What is Occipital Neuralgia?

Occipital Neuralgia (ON) is a chronic pain condition that is caused by inflammation or compression to the occipital nerves, usually as a result of a concussion/whiplash injury.   The pain can be bilateral and/or unilateral or isolated to the front and/or back of the head. 

When searching "Occipital Neuralgia" on the internet, ON is often described as a headache caused by tightness in the neck that can be treated by doing light stretches, massage, and taking oral medications.  This description must refer to the more mild cases.  We have met people from all over the world who are suffering and those treatment options don't typically provide long lasting relief, in some cases it makes their symptoms worse.  The pain can be intermittent or can become chronic.


There aren't any tests that can tell for sure if you have ON.  After other conditions are ruled out, a doctor can use your history of trauma or injury and a physical and neurological exam to diagnose.  During the physical exam, they put pressure on the scalp and occipital area to see if these areas are sensitive.  Sometimes doctors also use diagnostic nerve blocks.  If you have any relief from a nerve block, that usually is an indicator that the occipital nerves are causing the problem.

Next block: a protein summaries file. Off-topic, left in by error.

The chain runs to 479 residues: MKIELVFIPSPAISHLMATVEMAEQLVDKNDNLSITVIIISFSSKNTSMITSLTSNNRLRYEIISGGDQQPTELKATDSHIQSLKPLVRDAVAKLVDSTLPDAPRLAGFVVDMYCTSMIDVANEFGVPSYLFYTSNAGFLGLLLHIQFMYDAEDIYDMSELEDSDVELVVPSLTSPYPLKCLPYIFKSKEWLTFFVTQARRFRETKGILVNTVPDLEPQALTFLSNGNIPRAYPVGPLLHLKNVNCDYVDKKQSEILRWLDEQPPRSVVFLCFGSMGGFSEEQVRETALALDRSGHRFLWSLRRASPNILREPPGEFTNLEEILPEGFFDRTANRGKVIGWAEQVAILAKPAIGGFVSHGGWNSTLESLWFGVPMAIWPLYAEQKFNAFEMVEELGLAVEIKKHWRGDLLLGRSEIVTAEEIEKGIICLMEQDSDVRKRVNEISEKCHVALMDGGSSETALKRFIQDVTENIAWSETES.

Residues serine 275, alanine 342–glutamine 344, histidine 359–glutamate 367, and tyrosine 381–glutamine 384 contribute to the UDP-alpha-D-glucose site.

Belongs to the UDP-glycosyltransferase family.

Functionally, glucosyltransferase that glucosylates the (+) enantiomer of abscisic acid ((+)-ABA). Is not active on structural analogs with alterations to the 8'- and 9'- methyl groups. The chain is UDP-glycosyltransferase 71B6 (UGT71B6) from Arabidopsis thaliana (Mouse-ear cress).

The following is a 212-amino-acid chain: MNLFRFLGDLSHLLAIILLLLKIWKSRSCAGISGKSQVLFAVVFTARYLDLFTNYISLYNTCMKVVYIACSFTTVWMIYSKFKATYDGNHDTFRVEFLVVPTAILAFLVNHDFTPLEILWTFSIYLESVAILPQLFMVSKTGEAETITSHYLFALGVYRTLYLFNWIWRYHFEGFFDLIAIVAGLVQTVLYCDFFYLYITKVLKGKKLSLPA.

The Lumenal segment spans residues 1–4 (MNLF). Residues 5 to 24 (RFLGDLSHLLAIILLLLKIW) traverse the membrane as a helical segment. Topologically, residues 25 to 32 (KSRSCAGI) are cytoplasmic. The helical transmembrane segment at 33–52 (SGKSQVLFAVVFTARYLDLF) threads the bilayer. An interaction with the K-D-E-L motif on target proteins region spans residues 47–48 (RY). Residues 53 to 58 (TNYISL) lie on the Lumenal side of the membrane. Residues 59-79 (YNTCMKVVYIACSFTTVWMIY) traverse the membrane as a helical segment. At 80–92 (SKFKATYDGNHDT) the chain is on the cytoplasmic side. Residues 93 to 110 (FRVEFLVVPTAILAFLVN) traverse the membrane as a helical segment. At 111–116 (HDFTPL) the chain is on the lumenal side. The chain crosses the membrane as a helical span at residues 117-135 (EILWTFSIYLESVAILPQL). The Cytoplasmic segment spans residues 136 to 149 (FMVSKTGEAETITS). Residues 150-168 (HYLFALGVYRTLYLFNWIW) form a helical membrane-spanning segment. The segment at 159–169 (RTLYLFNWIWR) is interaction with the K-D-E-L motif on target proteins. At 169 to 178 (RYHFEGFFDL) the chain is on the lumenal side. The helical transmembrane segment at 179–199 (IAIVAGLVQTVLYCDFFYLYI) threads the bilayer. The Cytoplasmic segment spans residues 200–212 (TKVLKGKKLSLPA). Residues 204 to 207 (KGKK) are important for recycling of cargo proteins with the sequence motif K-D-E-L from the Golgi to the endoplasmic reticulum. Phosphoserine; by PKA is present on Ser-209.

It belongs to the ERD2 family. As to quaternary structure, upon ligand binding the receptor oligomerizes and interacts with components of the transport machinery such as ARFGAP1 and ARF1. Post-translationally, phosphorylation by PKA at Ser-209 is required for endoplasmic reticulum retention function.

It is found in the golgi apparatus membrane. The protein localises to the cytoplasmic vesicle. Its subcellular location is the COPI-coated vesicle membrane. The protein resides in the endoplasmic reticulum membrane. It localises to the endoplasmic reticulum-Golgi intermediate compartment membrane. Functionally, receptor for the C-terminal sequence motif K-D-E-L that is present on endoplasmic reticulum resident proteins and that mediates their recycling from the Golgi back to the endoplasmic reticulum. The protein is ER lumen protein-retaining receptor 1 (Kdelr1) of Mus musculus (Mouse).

Medical Procedures and Surgical Options (for severe cases)

Occipital Neuralgia Diagram

Symptoms include:

-Constant/almost constant head pain 

-Throbbing pain at the base of the skull

-Burning pain throughout head

-Neck pain

-Electric zap feelings throughout head

-Shooting pains in head

-Pain radiating through the arms

-Light, scent, and sound sensitivity

-Eye fatigue and eye strain



-Pain above eyebrows

-Difficulty focusing

-Increase of symptoms with activity

Injections: Botox, Trigger Point, Nerve Blocks

Nerve blocks, trigger point injections and Botox can be used both as a diagnostic tool and treatment.  Degree and duration of relief, if any, can range from a couple of minutes to several months.  Certain types of injections require a few rounds of treatment before relief can be achieved.

Radio-Frequency Ablation (RFA)

This is a temporary pain management technique where the nerves that are causing the pain are "blasted" with short bursts of radio frequency waves to help reduce the pain signals being sent to the brain.

Nerve Decompression Surgery*

This is performed increasingly  by reconstructive surgeons who specialize in nerve issues. During this surgery the occipital nerves are released from whatever is compressing them, including (e.g. muscles, scar tissue, fascia)

Neuro Stimulator Implant (i.e. Omega Procedure/Reed Procedure)-for pain relief*

This has been described as a "pacemaker for pain."  It consists of placement of nerve stimulator leads under the skin in the areas of pain (often the forehead and/or occipital area) and the leads are attached to a battery, usually placed in the chest. From this, electrical impulses are produced in an attempt to interrupt the pain signals being felt. A remote control is used to adjust to personalized programs to assist with pain relief.  It doesn't work for everyone.  A trial is conducted first with temporary lead placement and an external battery to see if it is a helpful way to reduce the pain. If successful, then consideration for a permanent implant can be discussed.

*Both Nerve Decompression and Nerve Stimulator surgeries are often deemed experimental by insurance companies.